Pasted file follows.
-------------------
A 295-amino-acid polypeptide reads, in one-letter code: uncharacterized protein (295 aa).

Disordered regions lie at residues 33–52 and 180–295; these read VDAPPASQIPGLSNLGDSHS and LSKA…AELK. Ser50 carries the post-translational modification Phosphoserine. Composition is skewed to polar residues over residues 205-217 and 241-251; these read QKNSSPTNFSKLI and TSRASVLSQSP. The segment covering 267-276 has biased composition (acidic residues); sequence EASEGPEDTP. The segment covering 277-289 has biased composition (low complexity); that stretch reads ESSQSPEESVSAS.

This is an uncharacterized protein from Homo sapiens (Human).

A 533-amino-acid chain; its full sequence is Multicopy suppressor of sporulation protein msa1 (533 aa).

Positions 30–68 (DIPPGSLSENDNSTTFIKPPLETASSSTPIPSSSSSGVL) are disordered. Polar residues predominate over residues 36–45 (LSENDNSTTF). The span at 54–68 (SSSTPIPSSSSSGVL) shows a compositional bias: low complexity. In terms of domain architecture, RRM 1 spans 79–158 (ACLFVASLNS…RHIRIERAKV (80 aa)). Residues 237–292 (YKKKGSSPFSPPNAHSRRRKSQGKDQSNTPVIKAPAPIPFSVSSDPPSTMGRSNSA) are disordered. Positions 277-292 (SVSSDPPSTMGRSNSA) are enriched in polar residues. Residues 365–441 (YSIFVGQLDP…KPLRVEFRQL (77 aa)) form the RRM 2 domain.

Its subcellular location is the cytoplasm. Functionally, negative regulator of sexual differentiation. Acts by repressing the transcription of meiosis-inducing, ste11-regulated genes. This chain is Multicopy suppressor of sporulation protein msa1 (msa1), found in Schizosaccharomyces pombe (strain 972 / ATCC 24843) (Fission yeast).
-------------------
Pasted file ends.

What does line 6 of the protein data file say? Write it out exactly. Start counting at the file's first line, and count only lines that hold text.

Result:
Its subcellular location is the cytoplasm. Functionally, negative regulator of sexual differentiation. Acts by repressing the transcription of meiosis-inducing, ste11-regulated genes. This chain is Multicopy suppressor of sporulation protein msa1 (msa1), found in Schizosaccharomyces pombe (strain 972 / ATCC 24843) (Fission yeast).